Unfortunately, in the second half of the 1990s decade the Asian economic crisis dashed hopes of this special role for Japan or South Korea. Germany was self-absorbed in its own reunification problems, so for Mongolia the only realistic choice was the U.S. At first, American officials dismissed the Third Neighbor concept because they viewed Mongolia as a friendly, but minor nation wedged between significant American rivals, Russia and China.
However, with September 11, 2001 and the rise of international terrorism, the U.S. recalculated its strategic interests and gradually embraced the Third Neighbor relationship. Today the U.S. Government and political scientists do not shy away from this term, but I question whether both sides are defining the term in the same way, or really acknowledging the other side’s point of view. 
When we examine economic relations between the United States and Mongolia, it is clear that these ties from the very beginning lagged seriously behind the momentum of development of political and military ties. There was in the early transition years some U.S. business interest in joint ventures, especially in the mining, oil, and camel hair sectors. While in 1993 there were only 3 American cashmere and camel hair joint ventures,  by the end of the decade there were over fifty U.S-Mongolian joint ventures (mostly in the textile field). Yet from the early 1990s, Americans in the cashmere and camel hair sectors already were complaining loudly that the Chinese were unfair competitors, and year by year the Americans did lose most of that market sector.  The U.S. Government and Embassy did not address this issue in a substantive way. When they in 2006 investigated the problem of Chinese monopoly in this market sector through a costly USAID study,  these American investments already had fled Mongolia. U.S. momentum in the decade continued its slowdown to the point where the Mongolian Ambassador to the U.S., Ravdangiin Bold, in August 2004 told a Mongolian reporter that American investment was stubbornly stagnant. For example, in 1995 U.S. investment in Mongolia was 7.5% of total foreign investment. In the 1990-2001 period this investment share was still 7.3%  of a total of $481 million.   In 2006 U.S. investment has fallen to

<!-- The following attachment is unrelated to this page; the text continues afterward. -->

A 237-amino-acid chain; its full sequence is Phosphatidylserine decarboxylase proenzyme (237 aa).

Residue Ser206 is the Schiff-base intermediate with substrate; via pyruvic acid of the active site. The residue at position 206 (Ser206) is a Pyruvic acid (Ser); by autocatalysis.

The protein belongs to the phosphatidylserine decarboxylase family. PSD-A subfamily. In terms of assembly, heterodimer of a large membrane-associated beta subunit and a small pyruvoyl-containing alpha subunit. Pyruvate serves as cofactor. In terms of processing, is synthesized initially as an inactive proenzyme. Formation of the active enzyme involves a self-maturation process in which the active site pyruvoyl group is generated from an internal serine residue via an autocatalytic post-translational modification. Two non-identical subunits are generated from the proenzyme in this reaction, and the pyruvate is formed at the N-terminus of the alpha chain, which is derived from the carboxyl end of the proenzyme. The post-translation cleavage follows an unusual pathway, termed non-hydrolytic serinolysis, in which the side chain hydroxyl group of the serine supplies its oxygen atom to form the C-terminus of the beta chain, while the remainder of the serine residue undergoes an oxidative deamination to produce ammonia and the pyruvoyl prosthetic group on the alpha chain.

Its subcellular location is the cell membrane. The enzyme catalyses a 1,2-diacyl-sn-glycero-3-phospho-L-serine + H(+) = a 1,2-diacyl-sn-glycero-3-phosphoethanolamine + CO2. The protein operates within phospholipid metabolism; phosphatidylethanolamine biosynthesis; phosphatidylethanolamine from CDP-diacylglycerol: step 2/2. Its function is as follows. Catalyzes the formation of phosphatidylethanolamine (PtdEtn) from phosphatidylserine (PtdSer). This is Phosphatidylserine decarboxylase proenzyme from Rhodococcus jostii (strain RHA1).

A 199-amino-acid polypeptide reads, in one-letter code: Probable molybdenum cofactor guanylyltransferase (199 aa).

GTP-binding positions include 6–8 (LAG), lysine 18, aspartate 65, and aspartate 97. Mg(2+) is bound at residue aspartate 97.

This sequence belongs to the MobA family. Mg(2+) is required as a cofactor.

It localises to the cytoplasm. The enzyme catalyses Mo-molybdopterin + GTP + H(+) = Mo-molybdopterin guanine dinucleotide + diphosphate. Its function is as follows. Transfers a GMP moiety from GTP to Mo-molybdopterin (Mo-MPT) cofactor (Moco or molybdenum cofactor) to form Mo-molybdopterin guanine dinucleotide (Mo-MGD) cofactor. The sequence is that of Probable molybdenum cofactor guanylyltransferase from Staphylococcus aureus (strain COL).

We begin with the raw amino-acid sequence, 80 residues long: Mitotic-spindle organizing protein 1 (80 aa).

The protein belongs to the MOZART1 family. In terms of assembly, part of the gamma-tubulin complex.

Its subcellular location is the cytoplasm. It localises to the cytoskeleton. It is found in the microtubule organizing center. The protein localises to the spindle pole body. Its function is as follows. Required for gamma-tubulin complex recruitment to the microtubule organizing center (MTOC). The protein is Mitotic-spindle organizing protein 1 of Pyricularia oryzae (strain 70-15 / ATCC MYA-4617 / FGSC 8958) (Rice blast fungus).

Tradewise, Mongolian-made textiles found a big export market in the U.S. when Mongolia was granted free-trade status in 1999. Exports to the U.S. which totaled $900,000 in 1990 skyrocketed to $92.9 million in 2000, second only to China’s $274.3 million.  U.S. imported goods rose from zero in 1990 to $28.4 million by 2000 (ranked 6th).